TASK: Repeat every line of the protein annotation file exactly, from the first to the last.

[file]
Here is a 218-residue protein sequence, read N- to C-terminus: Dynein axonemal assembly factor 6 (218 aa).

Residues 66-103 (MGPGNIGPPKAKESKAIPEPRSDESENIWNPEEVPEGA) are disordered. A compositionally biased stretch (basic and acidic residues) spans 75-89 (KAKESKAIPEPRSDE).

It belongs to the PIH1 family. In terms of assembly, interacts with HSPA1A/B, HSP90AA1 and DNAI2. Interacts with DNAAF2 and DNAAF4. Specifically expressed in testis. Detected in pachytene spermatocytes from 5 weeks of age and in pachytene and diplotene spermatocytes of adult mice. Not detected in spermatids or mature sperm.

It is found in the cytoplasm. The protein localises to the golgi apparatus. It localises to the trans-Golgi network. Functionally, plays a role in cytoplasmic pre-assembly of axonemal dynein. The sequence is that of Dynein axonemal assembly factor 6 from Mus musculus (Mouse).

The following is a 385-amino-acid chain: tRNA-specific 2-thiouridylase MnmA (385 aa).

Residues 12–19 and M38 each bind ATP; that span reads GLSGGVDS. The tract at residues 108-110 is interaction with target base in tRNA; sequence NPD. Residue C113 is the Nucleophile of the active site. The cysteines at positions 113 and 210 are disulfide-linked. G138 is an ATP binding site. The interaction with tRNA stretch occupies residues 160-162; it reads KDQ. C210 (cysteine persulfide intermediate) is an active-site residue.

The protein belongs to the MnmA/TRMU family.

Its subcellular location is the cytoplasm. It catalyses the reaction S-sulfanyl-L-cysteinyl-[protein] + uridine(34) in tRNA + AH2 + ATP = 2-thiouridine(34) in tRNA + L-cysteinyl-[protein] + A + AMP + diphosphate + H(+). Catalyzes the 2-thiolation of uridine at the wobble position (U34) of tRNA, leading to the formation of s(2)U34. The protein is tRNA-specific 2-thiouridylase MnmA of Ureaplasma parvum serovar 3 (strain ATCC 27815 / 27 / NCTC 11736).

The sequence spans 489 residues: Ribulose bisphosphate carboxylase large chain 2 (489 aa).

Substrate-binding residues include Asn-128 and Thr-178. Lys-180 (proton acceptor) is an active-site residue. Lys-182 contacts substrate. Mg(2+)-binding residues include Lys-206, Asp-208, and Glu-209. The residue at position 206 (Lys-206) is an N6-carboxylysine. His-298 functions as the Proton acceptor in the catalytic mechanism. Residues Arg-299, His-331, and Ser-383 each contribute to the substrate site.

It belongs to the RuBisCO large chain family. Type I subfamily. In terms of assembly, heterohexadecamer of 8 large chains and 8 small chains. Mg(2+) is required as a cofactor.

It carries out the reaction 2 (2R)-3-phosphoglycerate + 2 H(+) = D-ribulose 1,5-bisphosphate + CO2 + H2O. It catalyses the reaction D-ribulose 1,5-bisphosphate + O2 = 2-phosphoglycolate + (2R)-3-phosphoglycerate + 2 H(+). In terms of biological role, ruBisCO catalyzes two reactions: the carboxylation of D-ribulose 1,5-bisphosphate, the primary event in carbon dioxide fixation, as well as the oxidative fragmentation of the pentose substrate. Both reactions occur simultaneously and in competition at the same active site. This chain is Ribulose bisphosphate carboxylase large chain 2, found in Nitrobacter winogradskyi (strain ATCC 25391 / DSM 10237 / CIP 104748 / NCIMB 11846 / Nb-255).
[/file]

Here is a 218-residue protein sequence, read N- to C-terminus: Dynein axonemal assembly factor 6 (218 aa).

Residues 66-103 (MGPGNIGPPKAKESKAIPEPRSDESENIWNPEEVPEGA) are disordered. A compositionally biased stretch (basic and acidic residues) spans 75-89 (KAKESKAIPEPRSDE).

It belongs to the PIH1 family. In terms of assembly, interacts with HSPA1A/B, HSP90AA1 and DNAI2. Interacts with DNAAF2 and DNAAF4. Specifically expressed in testis. Detected in pachytene spermatocytes from 5 weeks of age and in pachytene and diplotene spermatocytes of adult mice. Not detected in spermatids or mature sperm.

It is found in the cytoplasm. The protein localises to the golgi apparatus. It localises to the trans-Golgi network. Functionally, plays a role in cytoplasmic pre-assembly of axonemal dynein. The sequence is that of Dynein axonemal assembly factor 6 from Mus musculus (Mouse).

The following is a 385-amino-acid chain: tRNA-specific 2-thiouridylase MnmA (385 aa).

Residues 12–19 and M38 each bind ATP; that span reads GLSGGVDS. The tract at residues 108-110 is interaction with target base in tRNA; sequence NPD. Residue C113 is the Nucleophile of the active site. The cysteines at positions 113 and 210 are disulfide-linked. G138 is an ATP binding site. The interaction with tRNA stretch occupies residues 160-162; it reads KDQ. C210 (cysteine persulfide intermediate) is an active-site residue.

The protein belongs to the MnmA/TRMU family.

Its subcellular location is the cytoplasm. It catalyses the reaction S-sulfanyl-L-cysteinyl-[protein] + uridine(34) in tRNA + AH2 + ATP = 2-thiouridine(34) in tRNA + L-cysteinyl-[protein] + A + AMP + diphosphate + H(+). Catalyzes the 2-thiolation of uridine at the wobble position (U34) of tRNA, leading to the formation of s(2)U34. The protein is tRNA-specific 2-thiouridylase MnmA of Ureaplasma parvum serovar 3 (strain ATCC 27815 / 27 / NCTC 11736).

The sequence spans 489 residues: Ribulose bisphosphate carboxylase large chain 2 (489 aa).

Substrate-binding residues include Asn-128 and Thr-178. Lys-180 (proton acceptor) is an active-site residue. Lys-182 contacts substrate. Mg(2+)-binding residues include Lys-206, Asp-208, and Glu-209. The residue at position 206 (Lys-206) is an N6-carboxylysine. His-298 functions as the Proton acceptor in the catalytic mechanism. Residues Arg-299, His-331, and Ser-383 each contribute to the substrate site.

It belongs to the RuBisCO large chain family. Type I subfamily. In terms of assembly, heterohexadecamer of 8 large chains and 8 small chains. Mg(2+) is required as a cofactor.

It carries out the reaction 2 (2R)-3-phosphoglycerate + 2 H(+) = D-ribulose 1,5-bisphosphate + CO2 + H2O. It catalyses the reaction D-ribulose 1,5-bisphosphate + O2 = 2-phosphoglycolate + (2R)-3-phosphoglycerate + 2 H(+). In terms of biological role, ruBisCO catalyzes two reactions: the carboxylation of D-ribulose 1,5-bisphosphate, the primary event in carbon dioxide fixation, as well as the oxidative fragmentation of the pentose substrate. Both reactions occur simultaneously and in competition at the same active site. This chain is Ribulose bisphosphate carboxylase large chain 2, found in Nitrobacter winogradskyi (strain ATCC 25391 / DSM 10237 / CIP 104748 / NCIMB 11846 / Nb-255).